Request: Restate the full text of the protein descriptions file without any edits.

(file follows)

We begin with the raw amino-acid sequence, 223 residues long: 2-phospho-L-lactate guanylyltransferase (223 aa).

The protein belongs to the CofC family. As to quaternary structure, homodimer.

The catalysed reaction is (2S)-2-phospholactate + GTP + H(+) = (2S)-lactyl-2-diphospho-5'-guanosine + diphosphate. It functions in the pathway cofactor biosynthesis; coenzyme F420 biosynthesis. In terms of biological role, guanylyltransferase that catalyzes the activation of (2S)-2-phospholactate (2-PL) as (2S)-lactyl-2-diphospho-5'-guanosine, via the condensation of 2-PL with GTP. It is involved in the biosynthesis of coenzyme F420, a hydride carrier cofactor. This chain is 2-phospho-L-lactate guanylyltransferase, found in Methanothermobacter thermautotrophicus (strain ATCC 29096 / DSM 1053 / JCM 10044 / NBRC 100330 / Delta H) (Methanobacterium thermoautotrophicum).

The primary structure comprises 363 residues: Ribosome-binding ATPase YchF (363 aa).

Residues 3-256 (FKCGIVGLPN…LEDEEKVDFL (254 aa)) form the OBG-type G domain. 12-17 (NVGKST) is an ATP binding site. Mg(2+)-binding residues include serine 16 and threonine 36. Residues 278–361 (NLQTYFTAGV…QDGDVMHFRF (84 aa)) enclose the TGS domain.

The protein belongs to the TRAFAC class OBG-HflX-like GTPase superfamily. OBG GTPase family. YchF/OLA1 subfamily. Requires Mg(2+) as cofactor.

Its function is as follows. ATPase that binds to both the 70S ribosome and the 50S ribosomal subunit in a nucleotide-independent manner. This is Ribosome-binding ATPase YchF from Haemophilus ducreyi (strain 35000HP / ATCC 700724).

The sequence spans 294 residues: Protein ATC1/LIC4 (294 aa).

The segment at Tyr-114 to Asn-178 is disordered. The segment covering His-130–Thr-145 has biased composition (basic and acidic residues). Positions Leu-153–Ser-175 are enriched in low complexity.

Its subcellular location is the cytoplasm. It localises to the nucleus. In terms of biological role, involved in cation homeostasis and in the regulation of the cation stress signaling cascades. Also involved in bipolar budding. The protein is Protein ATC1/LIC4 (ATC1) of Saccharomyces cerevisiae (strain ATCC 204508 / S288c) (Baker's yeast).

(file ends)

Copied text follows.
We begin with the raw amino-acid sequence, 223 residues long: 2-phospho-L-lactate guanylyltransferase (223 aa).

The protein belongs to the CofC family. As to quaternary structure, homodimer.

The catalysed reaction is (2S)-2-phospholactate + GTP + H(+) = (2S)-lactyl-2-diphospho-5'-guanosine + diphosphate. It functions in the pathway cofactor biosynthesis; coenzyme F420 biosynthesis. In terms of biological role, guanylyltransferase that catalyzes the activation of (2S)-2-phospholactate (2-PL) as (2S)-lactyl-2-diphospho-5'-guanosine, via the condensation of 2-PL with GTP. It is involved in the biosynthesis of coenzyme F420, a hydride carrier cofactor. This chain is 2-phospho-L-lactate guanylyltransferase, found in Methanothermobacter thermautotrophicus (strain ATCC 29096 / DSM 1053 / JCM 10044 / NBRC 100330 / Delta H) (Methanobacterium thermoautotrophicum).

The primary structure comprises 363 residues: Ribosome-binding ATPase YchF (363 aa).

Residues 3-256 (FKCGIVGLPN…LEDEEKVDFL (254 aa)) form the OBG-type G domain. 12-17 (NVGKST) is an ATP binding site. Mg(2+)-binding residues include serine 16 and threonine 36. Residues 278–361 (NLQTYFTAGV…QDGDVMHFRF (84 aa)) enclose the TGS domain.

The protein belongs to the TRAFAC class OBG-HflX-like GTPase superfamily. OBG GTPase family. YchF/OLA1 subfamily. Requires Mg(2+) as cofactor.

Its function is as follows. ATPase that binds to both the 70S ribosome and the 50S ribosomal subunit in a nucleotide-independent manner. This is Ribosome-binding ATPase YchF from Haemophilus ducreyi (strain 35000HP / ATCC 700724).

The sequence spans 294 residues: Protein ATC1/LIC4 (294 aa).

The segment at Tyr-114 to Asn-178 is disordered. The segment covering His-130–Thr-145 has biased composition (basic and acidic residues). Positions Leu-153–Ser-175 are enriched in low complexity.

Its subcellular location is the cytoplasm. It localises to the nucleus. In terms of biological role, involved in cation homeostasis and in the regulation of the cation stress signaling cascades. Also involved in bipolar budding. The protein is Protein ATC1/LIC4 (ATC1) of Saccharomyces cerevisiae (strain ATCC 204508 / S288c) (Baker's yeast).